Next, install 433Utils, which will call the wiringPi library to transmit and receive messages via the 433MHz frequency. In our case, each outlet has a unique RF code to turn power on and off. We’ll use one of the wiringPi utilities, titled “RFSniffer,” to essentially register each of these unique codes. The 433MHz frequency is standard among many common devices such as garage door openers, thermostats, window/door sensors, car keys, etc. This initial setup is not limited to only controlling power outlets. This library can be installed by running the following commands on the Raspberry Pi.
Setup RF Circuit
Arrange the hardware components to complete the following circuit.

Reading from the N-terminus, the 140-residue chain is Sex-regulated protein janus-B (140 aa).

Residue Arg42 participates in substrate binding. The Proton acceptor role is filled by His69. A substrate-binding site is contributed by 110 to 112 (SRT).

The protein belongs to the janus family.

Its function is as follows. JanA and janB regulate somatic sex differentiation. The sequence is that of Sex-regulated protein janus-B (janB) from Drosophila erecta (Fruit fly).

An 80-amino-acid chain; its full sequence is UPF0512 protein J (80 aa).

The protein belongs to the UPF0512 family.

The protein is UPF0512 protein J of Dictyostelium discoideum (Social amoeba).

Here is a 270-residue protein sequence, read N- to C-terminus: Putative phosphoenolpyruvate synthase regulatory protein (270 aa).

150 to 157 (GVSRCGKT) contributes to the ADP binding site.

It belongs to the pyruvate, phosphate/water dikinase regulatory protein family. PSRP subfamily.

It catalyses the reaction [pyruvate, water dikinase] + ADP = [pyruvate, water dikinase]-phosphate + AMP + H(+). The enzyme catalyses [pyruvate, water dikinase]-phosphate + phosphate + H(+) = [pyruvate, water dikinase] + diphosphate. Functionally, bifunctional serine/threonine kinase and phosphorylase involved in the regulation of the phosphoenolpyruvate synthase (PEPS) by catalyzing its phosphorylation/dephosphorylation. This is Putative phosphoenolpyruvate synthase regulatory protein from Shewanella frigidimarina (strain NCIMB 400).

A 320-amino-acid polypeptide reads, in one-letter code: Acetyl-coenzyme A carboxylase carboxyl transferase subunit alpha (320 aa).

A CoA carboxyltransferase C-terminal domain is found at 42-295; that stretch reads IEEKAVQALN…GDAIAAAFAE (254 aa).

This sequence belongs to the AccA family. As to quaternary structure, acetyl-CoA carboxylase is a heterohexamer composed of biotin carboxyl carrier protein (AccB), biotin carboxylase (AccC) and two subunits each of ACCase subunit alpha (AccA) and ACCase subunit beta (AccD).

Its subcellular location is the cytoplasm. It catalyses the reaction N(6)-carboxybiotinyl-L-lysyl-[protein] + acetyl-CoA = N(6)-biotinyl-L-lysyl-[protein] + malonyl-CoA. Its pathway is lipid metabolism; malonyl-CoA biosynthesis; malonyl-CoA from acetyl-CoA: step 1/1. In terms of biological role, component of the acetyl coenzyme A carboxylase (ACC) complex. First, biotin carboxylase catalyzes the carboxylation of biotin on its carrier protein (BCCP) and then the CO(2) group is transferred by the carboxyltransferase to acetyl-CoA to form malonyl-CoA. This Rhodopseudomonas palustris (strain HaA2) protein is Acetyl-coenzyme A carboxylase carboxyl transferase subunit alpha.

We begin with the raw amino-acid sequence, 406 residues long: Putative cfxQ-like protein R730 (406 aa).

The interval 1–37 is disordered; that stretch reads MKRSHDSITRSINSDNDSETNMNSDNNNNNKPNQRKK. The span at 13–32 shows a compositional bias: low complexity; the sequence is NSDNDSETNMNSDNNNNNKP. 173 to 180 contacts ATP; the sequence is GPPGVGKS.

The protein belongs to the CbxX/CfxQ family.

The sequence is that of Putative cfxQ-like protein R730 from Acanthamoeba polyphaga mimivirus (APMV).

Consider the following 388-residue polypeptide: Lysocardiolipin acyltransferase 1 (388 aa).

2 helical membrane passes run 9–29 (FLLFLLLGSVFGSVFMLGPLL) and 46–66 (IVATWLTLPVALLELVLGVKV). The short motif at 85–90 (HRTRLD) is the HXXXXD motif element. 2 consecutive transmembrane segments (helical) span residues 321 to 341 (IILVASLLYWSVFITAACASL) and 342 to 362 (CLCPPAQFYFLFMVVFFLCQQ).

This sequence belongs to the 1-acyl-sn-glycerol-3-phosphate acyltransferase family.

Now we will determine which RF codes correspond with the Etekcity outlets. Start by running:
This will listen on the RF receiver for incoming signals, and write them to stdout. As the on/off buttons are pressed on the Etekcity remote, the Raspberry Pi should show the following output, if the circuit is wired correctly:
After determining the on/off signal for the RF sockets, place the captured signals into the /etc/environment file, like so:
Now, plug in the associated socket and run the following command to ensure the Raspberry Pi can turn the socket on and off. This command simply sends the RF code at the requested pulse length, which is to be provided as the -l parameter.
Now that we can control the sockets manually via cli, we’ll move forward and experiment with different ways to control them in an automated fashion. Rather than writing and executing pipelines and complex automation logic on the Raspberry Pi, we’ll utilize a serverless, event-driven platform called Cloud Functions. In this implementation, Cloud Functions’ actions communicate with the Raspberry Pi via MQTT messages.